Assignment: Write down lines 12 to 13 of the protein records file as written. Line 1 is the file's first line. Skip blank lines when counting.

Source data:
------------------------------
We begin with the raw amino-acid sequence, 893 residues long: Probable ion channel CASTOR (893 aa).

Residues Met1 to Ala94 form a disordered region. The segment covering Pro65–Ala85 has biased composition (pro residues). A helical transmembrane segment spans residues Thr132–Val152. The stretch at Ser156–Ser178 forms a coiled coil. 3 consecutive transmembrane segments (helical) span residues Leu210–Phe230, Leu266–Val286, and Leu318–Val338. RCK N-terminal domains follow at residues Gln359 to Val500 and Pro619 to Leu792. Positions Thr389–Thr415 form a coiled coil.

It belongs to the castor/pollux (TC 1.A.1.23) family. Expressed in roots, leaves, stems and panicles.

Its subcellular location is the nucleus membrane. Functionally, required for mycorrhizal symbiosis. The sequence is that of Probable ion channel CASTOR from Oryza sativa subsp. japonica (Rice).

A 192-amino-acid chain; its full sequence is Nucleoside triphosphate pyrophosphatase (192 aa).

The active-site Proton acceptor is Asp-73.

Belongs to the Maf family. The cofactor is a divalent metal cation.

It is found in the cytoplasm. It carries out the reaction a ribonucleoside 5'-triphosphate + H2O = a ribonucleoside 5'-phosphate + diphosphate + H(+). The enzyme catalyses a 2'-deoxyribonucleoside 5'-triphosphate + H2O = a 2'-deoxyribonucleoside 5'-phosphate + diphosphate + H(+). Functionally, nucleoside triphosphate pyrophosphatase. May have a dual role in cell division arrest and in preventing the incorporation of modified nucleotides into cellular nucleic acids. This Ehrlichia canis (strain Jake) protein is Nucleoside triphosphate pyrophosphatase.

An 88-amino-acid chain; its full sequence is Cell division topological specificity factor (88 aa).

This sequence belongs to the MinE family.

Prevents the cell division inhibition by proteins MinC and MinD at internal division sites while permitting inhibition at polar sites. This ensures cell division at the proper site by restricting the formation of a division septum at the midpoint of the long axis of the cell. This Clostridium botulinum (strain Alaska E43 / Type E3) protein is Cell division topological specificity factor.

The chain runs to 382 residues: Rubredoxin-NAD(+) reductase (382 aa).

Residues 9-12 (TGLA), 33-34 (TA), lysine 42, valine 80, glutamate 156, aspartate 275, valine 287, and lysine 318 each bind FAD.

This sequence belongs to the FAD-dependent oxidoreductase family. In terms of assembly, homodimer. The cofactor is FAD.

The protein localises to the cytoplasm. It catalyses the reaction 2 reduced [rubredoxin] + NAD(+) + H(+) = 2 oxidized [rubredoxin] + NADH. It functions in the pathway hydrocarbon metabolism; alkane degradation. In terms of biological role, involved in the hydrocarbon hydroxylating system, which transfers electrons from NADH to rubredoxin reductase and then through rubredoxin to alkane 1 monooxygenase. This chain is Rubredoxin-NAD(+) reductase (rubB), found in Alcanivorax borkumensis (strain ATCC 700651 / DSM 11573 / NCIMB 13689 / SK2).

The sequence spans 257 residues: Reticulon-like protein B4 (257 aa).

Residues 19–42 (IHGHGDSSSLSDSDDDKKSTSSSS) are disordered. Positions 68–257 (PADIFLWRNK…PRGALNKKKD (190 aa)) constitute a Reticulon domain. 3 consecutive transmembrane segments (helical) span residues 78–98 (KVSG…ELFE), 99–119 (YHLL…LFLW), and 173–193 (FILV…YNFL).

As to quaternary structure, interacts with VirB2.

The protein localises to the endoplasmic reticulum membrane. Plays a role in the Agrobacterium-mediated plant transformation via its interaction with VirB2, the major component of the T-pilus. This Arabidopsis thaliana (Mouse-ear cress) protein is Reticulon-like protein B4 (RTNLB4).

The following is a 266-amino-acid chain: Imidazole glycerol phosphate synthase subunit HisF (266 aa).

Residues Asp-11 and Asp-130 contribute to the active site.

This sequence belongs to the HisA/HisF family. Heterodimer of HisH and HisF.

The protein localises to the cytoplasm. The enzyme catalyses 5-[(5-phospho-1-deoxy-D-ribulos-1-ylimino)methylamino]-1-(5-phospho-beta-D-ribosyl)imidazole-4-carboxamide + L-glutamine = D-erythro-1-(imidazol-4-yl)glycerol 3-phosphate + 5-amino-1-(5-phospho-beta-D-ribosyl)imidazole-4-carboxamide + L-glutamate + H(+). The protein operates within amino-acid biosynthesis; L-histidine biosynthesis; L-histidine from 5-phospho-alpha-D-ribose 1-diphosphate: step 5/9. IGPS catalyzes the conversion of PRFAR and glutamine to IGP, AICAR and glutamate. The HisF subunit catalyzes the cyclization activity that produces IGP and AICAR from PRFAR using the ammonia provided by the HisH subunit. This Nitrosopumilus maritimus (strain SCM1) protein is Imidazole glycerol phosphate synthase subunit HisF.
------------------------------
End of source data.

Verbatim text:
The chain runs to 382 residues: Rubredoxin-NAD(+) reductase (382 aa).

Residues 9-12 (TGLA), 33-34 (TA), lysine 42, valine 80, glutamate 156, aspartate 275, valine 287, and lysine 318 each bind FAD.